6 Free Consulting Contract Templates (with Retainer)

A consulting contract is typically required when a client wishes to enlist an expert or a specialist in a particular field to give them advice on certain projects and/or occurrences. The consultant, for legal purposes, is considered an independent contractor who provides their input in exchange for monetary compensation. They may be paid by the hour or may choose to receive a lump sum in exchange for their input.

Some clients may want to retain their services, and so they will require a retainer. This essentially functions as a method of “pre-paying” for their services and will require the consultant to approximate the number of hours for which the client will have to pay them in advance. Retainers can last for as long as the client wishes, but they typically range from a few months to a year.

Free Templates

Free Consulting Agreement Template (with Retainer) 01 for Word
Editable Consulting Agreement Template (with Retainer) 02 for Word

Free Consulting Agreement Template (with Retainer) 03 for Word

Printable Consulting Agreement Template (with Retainer) 04 for Word

Editable Consulting Agreement Template (with Retainer) 05 for Word

    When Will I Need a Consulting Contract?

    A consulting contract is needed when a client wishes to enlist an expert for advice and/or consultancy with regard to a particular project. The expert functions as an independent contractor, and so all proprietorship of the work will go to the owner. In exchange, the expert is paid a flat fee or is paid by the hour.

    What Does a Retainer Do?

    A retainer allows the client to hold on to the expert’s services for an extended period. In return, the client typically has to pay for an approximate number of hours, allowing them to hold on to the expert’s services for the period of the retainer agreement. Additionally, some contracts require the client to pay a down payment or a deposit as a token of good faith before the commencement of the contract. Clients should keep in mind that they may add clauses that entitle them to refunds in case the approximated number of hours isn’t fulfilled by the expert.

    Additionally, the client may also choose to add additional clauses, such as a satisfactory performance clause, which allows them to terminate the contract at any point, exclusivity clauses, and, in some cases, non-disclosure clauses as well.

    Other clauses to keep in mind

    While a satisfactory performance clause may not be necessary, many clients will insist on a number of other stipulations to guarantee their protection, at least in legal terms. Here are a few clauses that are typically embedded into the body of a consulting contract:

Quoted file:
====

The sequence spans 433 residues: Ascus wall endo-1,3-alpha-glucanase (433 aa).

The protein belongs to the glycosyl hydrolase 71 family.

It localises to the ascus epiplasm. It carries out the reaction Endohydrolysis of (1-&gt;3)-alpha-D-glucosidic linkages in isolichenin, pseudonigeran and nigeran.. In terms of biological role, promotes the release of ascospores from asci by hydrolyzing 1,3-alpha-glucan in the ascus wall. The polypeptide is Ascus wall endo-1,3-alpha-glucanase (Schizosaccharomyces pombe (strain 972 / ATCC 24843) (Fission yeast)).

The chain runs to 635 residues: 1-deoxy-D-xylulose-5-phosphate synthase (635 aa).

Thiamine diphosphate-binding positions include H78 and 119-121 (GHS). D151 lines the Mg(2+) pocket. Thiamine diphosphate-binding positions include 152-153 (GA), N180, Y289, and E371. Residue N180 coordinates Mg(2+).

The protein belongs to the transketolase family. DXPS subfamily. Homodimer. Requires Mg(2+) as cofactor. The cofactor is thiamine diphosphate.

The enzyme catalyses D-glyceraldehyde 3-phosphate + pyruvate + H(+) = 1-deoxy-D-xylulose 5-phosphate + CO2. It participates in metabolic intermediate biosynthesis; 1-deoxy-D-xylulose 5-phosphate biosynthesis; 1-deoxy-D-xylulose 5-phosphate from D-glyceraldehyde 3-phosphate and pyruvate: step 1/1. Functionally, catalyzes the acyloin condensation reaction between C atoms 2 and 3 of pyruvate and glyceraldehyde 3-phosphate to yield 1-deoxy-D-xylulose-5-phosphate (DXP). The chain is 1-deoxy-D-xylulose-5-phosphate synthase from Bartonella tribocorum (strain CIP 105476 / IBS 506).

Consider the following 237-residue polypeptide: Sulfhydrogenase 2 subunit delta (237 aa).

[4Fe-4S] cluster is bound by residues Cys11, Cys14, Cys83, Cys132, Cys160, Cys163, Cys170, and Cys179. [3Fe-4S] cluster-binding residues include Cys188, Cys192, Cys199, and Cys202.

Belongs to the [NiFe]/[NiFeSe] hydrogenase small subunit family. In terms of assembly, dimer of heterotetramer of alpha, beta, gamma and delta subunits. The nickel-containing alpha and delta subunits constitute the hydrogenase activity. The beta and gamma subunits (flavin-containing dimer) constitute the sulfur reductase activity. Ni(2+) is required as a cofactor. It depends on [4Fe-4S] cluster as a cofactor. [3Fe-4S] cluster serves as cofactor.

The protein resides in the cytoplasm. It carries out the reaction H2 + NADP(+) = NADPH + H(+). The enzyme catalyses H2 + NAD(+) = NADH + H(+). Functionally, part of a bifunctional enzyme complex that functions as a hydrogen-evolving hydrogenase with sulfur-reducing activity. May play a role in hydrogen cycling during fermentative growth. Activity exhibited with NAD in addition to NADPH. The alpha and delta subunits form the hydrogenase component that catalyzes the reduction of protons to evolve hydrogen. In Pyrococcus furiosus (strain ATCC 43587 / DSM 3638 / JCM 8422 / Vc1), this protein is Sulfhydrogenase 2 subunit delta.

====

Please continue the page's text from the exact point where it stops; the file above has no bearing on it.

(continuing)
• Confidentiality Clause: A confidentiality clause binds the expert and the client to non-disclosure regarding any particulars, details, or events that take place during their working relationship. It also prevents the consultant from disclosing any confidential information regarding the job after the term of the contract, which is why many clients insist on such a clause. 
    • Non-compete Clause: Essentially, a non-compete clause prevents either party, i.e., the client and the consultant, from competing with each other directly, both during and after the term of the contract.
    • Indemnification Clause: An indemnification clause holds the consultant liable in the instance that he or she performs any action that, intentionally or not, hurts the interest of the client during the term of the consulting contract.
    • Termination Clause: This allows the client to prematurely terminate the contract if they are unsatisfied with the consultant’s work. In the event of premature termination, they will have to pay the consultant for the hours worked but will not have to pay for any unworked hours.

    Drafting a Consulting Contract with a Retainer

    To help you draft a consulting contract, we’ve come up with a template so that you can understand the ins and outs of drafting such a document. Additionally, we’ve also developed a retainer clause and attached it to the contract. If you don’t require a retainer, you can simply remove that section and move forward with the rest. The template can be modified easily by adding or removing clauses and stipulations that apply to you and can be found below:


    This consulting agreement, dated __ (date), is hereby enforceable upon signature from all of the contingent parties.


    The parties include “The Consultant” (Consultant Name) with a mailing address located at


    “The Client” (Client Name) with a mailing address located at